“Fixing” Social Security

by | Aug 14, 2001

As Congress debates “fixing” the Ponzi scheme we call Social Security, consider a few things: Congress established Social Security with a little-known loophole, allowing states and municipalities to exempt their public employees from Social Security. In 1981, two years before Congress closed the loophole, three counties in Texas opted out and set up their own […]

As Congress debates “fixing” the Ponzi scheme we call Social Security, consider a few things:

Congress established Social Security with a little-known loophole, allowing states and municipalities to exempt their public employees from Social Security. In 1981, two years before Congress closed the loophole, three counties in Texas opted out and set up their own privatized retirement system. The result? Since 1981, the counties’ 5,000 public employees, while taxed at the same rate as Social Security, enjoyed an average return on an investment of 6.5 percent, compared to Social Security’s 2.2 percent.

England and Chile also set up privatization plans, allowing those who wished to opt out of the public system. Most chose to, and enjoy significantly higher returns than under the public system.

In California, state employees enjoy the California Public Employees Retirement System, a fund they pay into which invests in stocks, bonds, real estate, as well as dabbling in venture capital. CalPERS is the largest public pension in the United States. All California state employees have 6 to 7 percent of their pay withheld for CalPERS. While the state allows one-third of CalPERS members, like police, exemption from the fed’s 6.2 percent Social Security withholding, the remaining two-thirds pay into both. Last year, CalPERS enjoyed a rate of return of 10.5 percent. For the last five years, the fund averaged a 15.5 percent return on investment.

I received a copy of the following letter addressed to Dr. William Dale Crist, Board President of CalPERS:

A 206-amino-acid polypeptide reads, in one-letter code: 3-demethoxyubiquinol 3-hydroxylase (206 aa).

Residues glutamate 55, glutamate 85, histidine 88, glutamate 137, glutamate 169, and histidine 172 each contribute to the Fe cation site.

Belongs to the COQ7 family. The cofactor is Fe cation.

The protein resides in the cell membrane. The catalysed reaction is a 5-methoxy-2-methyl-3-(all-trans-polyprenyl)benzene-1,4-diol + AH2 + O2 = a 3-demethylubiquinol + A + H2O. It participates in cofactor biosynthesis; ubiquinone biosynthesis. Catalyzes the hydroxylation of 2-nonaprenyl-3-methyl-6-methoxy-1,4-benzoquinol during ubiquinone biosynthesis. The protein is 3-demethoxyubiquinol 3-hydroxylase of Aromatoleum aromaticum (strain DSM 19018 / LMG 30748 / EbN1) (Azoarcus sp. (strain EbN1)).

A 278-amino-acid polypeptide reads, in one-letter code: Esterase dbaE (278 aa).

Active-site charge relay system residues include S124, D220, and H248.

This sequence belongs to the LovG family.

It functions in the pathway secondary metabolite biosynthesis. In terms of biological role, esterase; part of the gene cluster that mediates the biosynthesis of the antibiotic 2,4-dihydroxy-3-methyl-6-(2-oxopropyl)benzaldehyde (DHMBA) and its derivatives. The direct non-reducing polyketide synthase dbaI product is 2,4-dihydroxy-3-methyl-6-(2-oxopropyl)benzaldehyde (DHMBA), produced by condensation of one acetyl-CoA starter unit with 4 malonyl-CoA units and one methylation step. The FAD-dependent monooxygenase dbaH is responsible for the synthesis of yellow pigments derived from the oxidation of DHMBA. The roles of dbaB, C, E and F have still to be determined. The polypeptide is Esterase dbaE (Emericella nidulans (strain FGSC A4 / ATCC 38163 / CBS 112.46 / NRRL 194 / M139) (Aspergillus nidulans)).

Dear Dr. Crist:

Let us into the state agency CalPERS, the California Public Employees Retirement System, which we have paid for with our taxes and favored with legislative action. Let us in, and let it be retroactive.

Let us in just like the 1.2 million government workers, judges and state legislators from 3,000 state and local agencies.

Let us in. Let us into CalPERS, the taxpayers of the state of California who aren’t government employees. Let us retire at 50, or earlier just like state employees. Let us be exempt (as so many of your members are) from Social Security deductions.

Let us have health benefits. Let us have CalPERS Long-Term Care benefits for our parents and parents-in-law just like state employees.

Let us have a special CalPERS home loan program, including the no-payment second loan, so we too can be home owners, with CalPERS home loans up to $1.1 million.

Let us in, the non-government employees and taxpayers, and residents of this state who have given up their personal income (paying the salaries of state employees) to finance your $160 billion financial kingdom, consisting of billions in stocks, equities, securities (funds such as $122 million in IMG’s Sports Capital Partners) and real estate (over $11 billion) at home and abroad.